To write or not to write?


Once again, it’s about 11 p.m., and I’m mulling whether to post a blog entry or continue studying Spanish until about midnight or 12:30 p.m., when I usually drag my keister to bed.  Lately I’ve decided to forego blogging in the interest of learning Spanish, an endeavor I am thoroughly enjoying.  Tonight I decided to take a break and blog for a change.  So what should I write about tonight?  What could I write that would be remotely interesting that I haven’t written about in the past?  Would you care, Dear Reader?  Another blogger I knew in Seoul mentioned that she doesn’t blog unless she has something noteworthy to share.  More recently, I met a colleague here in Virginia who told me that he once had a blog but quit because he didn’t have time to maintain it.
 
Many bloggers face an ongoing dilemma, particularly those who are busy and/or have been writing their blogs for a long time.  Blogging requires updates, and good blogging means that you should write something your audience actually wants to read.  I’ve struggled with this dilemma lately, because I’ve been writing World Adventurers for almost 2.5 years and haven’t had much time to blog.  I come up with new blog topics almost daily, but I forget to recall them when it comes time to blog.  I suppose that lately I’ve decided not to blog because I did not want to force myself to come up with something less than riveting to share.  Tonight I decided to share this dilemma on the off chance that you would curious as to why I haven’t written much lately.  There are many things I would like to share, deeper thoughts about life, love, happiness, and a bunch of topics related to technology, investing, and travel, among others.  Unfortunately, I never have more than about half an hour to spew forth these thoughts on this blog.  I thought that four months in the U.S. would give me a reprieve from the treadmill of life, but language study has sopped up most of my downtime.  I’ll continue to write as much as I can and choose topics that I can turn into condensd soundbites and infomercials.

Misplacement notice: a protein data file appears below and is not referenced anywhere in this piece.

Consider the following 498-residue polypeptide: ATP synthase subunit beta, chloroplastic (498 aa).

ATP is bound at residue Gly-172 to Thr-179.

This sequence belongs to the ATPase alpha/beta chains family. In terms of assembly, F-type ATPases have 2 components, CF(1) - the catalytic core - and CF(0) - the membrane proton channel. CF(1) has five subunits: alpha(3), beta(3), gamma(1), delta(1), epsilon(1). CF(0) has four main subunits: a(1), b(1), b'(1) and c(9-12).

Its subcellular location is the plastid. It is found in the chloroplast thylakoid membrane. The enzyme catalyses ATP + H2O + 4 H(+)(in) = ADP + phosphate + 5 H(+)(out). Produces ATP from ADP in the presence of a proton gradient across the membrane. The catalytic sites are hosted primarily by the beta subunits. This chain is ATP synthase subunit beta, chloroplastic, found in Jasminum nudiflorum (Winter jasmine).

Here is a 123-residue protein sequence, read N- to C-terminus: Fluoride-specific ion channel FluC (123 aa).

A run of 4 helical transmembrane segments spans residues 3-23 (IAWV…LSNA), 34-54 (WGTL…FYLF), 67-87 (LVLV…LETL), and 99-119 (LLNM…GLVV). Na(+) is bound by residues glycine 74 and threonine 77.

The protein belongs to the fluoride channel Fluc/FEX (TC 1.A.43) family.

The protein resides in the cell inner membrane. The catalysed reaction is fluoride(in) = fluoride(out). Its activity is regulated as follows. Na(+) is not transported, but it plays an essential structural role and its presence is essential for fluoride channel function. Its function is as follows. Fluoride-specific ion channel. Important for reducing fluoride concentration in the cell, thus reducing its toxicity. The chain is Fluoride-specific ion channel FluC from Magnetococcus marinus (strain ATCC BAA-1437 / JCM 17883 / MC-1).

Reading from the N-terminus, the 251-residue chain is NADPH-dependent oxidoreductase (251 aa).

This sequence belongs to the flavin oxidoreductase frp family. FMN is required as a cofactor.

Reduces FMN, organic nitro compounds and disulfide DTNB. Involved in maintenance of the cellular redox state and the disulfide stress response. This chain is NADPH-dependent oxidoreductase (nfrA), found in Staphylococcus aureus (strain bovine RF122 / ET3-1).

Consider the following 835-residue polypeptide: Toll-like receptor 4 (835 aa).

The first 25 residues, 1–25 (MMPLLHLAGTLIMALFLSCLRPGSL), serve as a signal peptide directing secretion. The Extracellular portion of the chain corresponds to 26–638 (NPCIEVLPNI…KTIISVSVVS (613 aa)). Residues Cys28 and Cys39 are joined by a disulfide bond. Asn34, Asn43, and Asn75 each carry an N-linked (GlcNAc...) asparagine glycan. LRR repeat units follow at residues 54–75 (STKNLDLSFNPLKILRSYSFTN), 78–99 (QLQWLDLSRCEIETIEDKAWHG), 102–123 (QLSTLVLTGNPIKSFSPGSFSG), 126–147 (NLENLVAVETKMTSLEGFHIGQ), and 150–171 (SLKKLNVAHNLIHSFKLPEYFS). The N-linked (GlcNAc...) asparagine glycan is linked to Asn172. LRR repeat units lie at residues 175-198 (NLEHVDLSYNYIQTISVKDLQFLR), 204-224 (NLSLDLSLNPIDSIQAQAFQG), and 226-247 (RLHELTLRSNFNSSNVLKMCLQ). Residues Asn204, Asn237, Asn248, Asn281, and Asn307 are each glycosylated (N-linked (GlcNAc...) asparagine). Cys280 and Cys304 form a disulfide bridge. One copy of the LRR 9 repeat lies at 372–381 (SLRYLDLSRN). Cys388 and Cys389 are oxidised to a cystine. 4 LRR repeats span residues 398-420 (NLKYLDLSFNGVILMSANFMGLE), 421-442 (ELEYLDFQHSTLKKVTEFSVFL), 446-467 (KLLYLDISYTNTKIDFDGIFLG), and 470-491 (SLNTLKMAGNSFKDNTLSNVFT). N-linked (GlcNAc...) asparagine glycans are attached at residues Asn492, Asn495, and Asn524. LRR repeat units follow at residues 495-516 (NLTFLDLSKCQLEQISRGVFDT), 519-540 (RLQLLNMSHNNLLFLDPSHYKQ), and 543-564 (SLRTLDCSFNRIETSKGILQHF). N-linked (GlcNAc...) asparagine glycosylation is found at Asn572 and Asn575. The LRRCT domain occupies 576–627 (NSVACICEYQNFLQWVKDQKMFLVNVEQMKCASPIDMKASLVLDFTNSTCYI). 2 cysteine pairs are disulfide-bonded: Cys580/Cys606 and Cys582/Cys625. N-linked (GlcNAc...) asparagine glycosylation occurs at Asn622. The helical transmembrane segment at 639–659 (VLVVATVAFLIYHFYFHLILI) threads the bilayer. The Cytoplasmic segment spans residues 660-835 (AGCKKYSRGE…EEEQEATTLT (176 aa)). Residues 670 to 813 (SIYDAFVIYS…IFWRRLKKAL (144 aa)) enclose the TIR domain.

Inside North Korea


My eyes and ears still perk up whenever I see or hear something about the Koreas.  This video clip showing footage of life inside North Korea produced by National Geographic is absolutely heartbreaking.  No explanation needed.  Watch it for yourself before it’s yanked off YouTube for copyright violation or another reason.
 
 
Life never seems so bad whenever I watch video footage or see photos from North Korea.

Do they ever get out of Davos?